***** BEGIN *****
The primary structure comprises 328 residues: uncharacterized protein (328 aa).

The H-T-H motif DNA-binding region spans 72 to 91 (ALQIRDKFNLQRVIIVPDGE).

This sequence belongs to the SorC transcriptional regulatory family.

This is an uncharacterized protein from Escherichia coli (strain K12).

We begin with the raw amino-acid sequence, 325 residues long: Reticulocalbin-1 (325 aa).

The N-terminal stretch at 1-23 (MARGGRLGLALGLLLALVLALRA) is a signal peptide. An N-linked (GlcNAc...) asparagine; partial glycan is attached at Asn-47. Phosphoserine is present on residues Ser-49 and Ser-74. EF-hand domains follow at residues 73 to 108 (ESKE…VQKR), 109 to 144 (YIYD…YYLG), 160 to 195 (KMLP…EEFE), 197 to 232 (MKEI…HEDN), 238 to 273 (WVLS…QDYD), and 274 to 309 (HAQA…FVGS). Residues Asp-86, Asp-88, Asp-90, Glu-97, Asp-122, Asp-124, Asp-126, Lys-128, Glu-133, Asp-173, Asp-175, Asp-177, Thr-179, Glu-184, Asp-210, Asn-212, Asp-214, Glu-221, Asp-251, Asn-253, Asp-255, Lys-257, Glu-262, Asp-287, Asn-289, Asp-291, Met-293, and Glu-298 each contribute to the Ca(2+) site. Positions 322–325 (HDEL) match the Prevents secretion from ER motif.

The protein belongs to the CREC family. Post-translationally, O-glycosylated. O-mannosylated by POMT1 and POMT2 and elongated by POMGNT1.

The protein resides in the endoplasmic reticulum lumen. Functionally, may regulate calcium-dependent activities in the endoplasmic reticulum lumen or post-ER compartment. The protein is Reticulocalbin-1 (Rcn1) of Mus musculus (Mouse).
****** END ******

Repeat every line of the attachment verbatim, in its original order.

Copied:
The primary structure comprises 328 residues: uncharacterized protein (328 aa).

The H-T-H motif DNA-binding region spans 72 to 91 (ALQIRDKFNLQRVIIVPDGE).

This sequence belongs to the SorC transcriptional regulatory family.

This is an uncharacterized protein from Escherichia coli (strain K12).

We begin with the raw amino-acid sequence, 325 residues long: Reticulocalbin-1 (325 aa).

The N-terminal stretch at 1-23 (MARGGRLGLALGLLLALVLALRA) is a signal peptide. An N-linked (GlcNAc...) asparagine; partial glycan is attached at Asn-47. Phosphoserine is present on residues Ser-49 and Ser-74. EF-hand domains follow at residues 73 to 108 (ESKE…VQKR), 109 to 144 (YIYD…YYLG), 160 to 195 (KMLP…EEFE), 197 to 232 (MKEI…HEDN), 238 to 273 (WVLS…QDYD), and 274 to 309 (HAQA…FVGS). Residues Asp-86, Asp-88, Asp-90, Glu-97, Asp-122, Asp-124, Asp-126, Lys-128, Glu-133, Asp-173, Asp-175, Asp-177, Thr-179, Glu-184, Asp-210, Asn-212, Asp-214, Glu-221, Asp-251, Asn-253, Asp-255, Lys-257, Glu-262, Asp-287, Asn-289, Asp-291, Met-293, and Glu-298 each contribute to the Ca(2+) site. Positions 322–325 (HDEL) match the Prevents secretion from ER motif.

The protein belongs to the CREC family. Post-translationally, O-glycosylated. O-mannosylated by POMT1 and POMT2 and elongated by POMGNT1.

The protein resides in the endoplasmic reticulum lumen. Functionally, may regulate calcium-dependent activities in the endoplasmic reticulum lumen or post-ER compartment. The protein is Reticulocalbin-1 (Rcn1) of Mus musculus (Mouse).